22. When I was in college a friend of mine who was studying Great Books, in response to the frequent question, "Your major is Liberal Studies? What on earth does that mean?" liked to answer that she was working on degree in "critical thinking." I thought this was a good answer at the time, and I think I still do, but with the important caveat that we properly define what we mean by "critical thinking." I've come across a number of writers recently who have identified the type of critical thinking we do not want to be teaching our students. Over at the Chronicle of Higher Education, the president of Wesleyan University wrote: At First Things, R.R. Reno gave a lecture on "Thinking Critically about Critical Thinking." Here's the description (which is easily copy-and-pasteable, unlike the lecture itself): I love the phrase "pedagogy of piety." Reno unpacks that idea here, where he presents Descartes as the problem and Newman as the solution (more or less): What are some ways we can teach our students to think critically (in a positive sense), without simply becoming cynical critics? How can we help them to discern error when they see it so they know what to reject, while also--perhaps more importantly--train them to actively seek the good, true, and beautiful, and to wholeheartedly love and embrace it when they find it?
  23. Patrick Halbrook

    Biblical Rhetoric

    How do you incorporate the Bible into your Rhetoric classes? (Assuming you do?) I try to do this in four ways: We read the book of Proverbs (a good thing to do regularly anyway) and compile lists of verses pertaining to the tongue and to the impact that our words have on each other. Students memorize key proverbs. We review the concepts of logos, pathos, and ethos by identifying these concepts in the teachings of Jesus. (Joe Carter and John Coleman's book How to Argue Like Jesus is a great guide to making these connections.) We read Paul's sermons in the book of Acts to see how he shapes his message to connect with diverse audiences. We read at least one of Paul's letters and identify principles of classical rhetoric in the way he arranges them. (Ben Witherington has written a series of commentaries analyzing books of the New Testament from the perspective of classical rhetoric; see also his book New Testament Rhetoric: An Introductory Guide to the Art of Persuasion in and of the New Testament). (For more detail, you can see an outline I put together for an ACCS workshop proposal here: http://carychristianschool.org/Biblical_Rhetoric.pdf) What are your thoughts on the benefits of these particular exercises, and what are your own ideas on how to incorporate the Bible into Rhetoric classes?
  24. Diana Cunningham

    Reading the classical educators

    Thanks to a friend who found this set at an estate sale, I've been reading through the first volume of 1930's author (sorry, still 20th century!) Werner Jaeger's Paideia: the Ideals of Greek Culture. I'm finding it fascinating. This is what Jaeger says he is attempting to do in these volumes: "explain the interaction between the historical process by which their [the Greeks'] character was formed and the intellectual process by which they constructed their ideal of human personality." Jaeger's focus is on the role of Greek literature.
  25. Wow! I love the alternative argument. I've always resisted the standard SAT/ACT argument because of the presuppositions, but never thought to create a positive statement which promoted actual classical benefits as well. Thank you!
  26. I found The Liberal Arts Tradition very enlightening, and our staff reads it as well. However, the first book we require our teachers to read, and one I cannot recommend highly enough, is Consider This, by Karen Glass (and I have read this book over six times, with new insight each time!). As one reads it, the "why" behind classical education becomes clear, which will illuminate the "how". Unfortunately, without the "why" as the foundation, any method will fall short.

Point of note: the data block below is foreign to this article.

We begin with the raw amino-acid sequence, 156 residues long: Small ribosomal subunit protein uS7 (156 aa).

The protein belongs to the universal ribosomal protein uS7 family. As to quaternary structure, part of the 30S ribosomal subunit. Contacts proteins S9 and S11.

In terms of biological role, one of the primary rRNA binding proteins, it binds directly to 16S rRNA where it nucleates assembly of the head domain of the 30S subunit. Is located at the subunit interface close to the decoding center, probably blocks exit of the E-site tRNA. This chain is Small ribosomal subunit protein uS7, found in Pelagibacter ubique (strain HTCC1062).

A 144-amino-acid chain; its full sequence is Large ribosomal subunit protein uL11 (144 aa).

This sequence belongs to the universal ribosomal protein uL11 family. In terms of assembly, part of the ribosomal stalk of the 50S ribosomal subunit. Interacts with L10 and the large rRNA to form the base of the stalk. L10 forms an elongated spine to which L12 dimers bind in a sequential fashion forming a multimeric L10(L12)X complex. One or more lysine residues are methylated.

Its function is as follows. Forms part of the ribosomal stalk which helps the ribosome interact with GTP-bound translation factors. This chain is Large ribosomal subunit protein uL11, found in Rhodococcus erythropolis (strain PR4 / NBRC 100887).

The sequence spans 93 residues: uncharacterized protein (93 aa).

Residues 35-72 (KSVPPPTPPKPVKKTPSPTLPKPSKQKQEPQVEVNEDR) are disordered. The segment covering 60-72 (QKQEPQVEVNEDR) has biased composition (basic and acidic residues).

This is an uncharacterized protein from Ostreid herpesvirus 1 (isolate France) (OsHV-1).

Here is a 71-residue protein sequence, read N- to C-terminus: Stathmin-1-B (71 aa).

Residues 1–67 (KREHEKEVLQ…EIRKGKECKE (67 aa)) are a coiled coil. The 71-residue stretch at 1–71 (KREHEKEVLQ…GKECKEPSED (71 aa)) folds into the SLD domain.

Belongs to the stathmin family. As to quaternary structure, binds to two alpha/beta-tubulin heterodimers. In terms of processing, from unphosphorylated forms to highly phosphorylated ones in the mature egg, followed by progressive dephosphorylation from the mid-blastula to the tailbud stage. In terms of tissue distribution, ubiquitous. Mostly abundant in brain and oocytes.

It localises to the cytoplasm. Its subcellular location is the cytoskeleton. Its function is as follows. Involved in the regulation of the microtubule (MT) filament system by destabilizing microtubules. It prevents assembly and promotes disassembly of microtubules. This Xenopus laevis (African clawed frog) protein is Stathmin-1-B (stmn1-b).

27. Hello, I was wondering if it would be possible to change the privacy settings for the School Center portion of the forum to make the posts only accessible by ClassicalU Forum members. When I google my name and school, my posts on the forum show up in the Google results. I wouldn't normally mind this, but since my school is involved I feel a little uneasy about posting questions and responses. I tried changing my profile name, but it doesn't appear that the system allows this. If there is a way to change my name to something less specific, please let me know, and I will do it! (I was able to change my school's name to its initials.)
  28. My personal feeling is that you would be best served by reading The Liberal Arts Tradition six more times. 🙂 I read and blogged through it earlier this year, and I'll probably read through it again soon...and I did understand (most) of it. It's really that good. I actually think it's really easy to want to jump to the "how to" of things, but the "why to" is really going to get you what you want sooner. Educational practices can take more than one form to accomplish the same end, just as there is more than one route you can take, usually, to reach a given destination. Knowing exactly where you want to go is more important than having a set of instructions to follow. A clear vision of what the liberal arts is, or what a Christian classical education is, will help you achieve it, or approach it, better than any version of practices. If you teach younger children (not sure I'm remembering correctly), you could focus on the piety, music, and gymnastic chapters and just read those six times. :-). There is a paragraph on page 28 really speaks to me: And then, in the next paragraph, he says, that a musical education considers all these subjects "from the perspective of forming the heart, the sense of wonder, and the affections." To me, that's another way of saying what Charlotte Mason says--"Education is the science of relations." If you invest some time in thinking about how to encourage your students to form relationships, and develop awe and wonder, any trial-and-error methods you use will probably give you better results than following a prescribed plan, because there aren't many pedagogies out there that are based on these objectives. But Charlotte Mason's are, so you could also try those.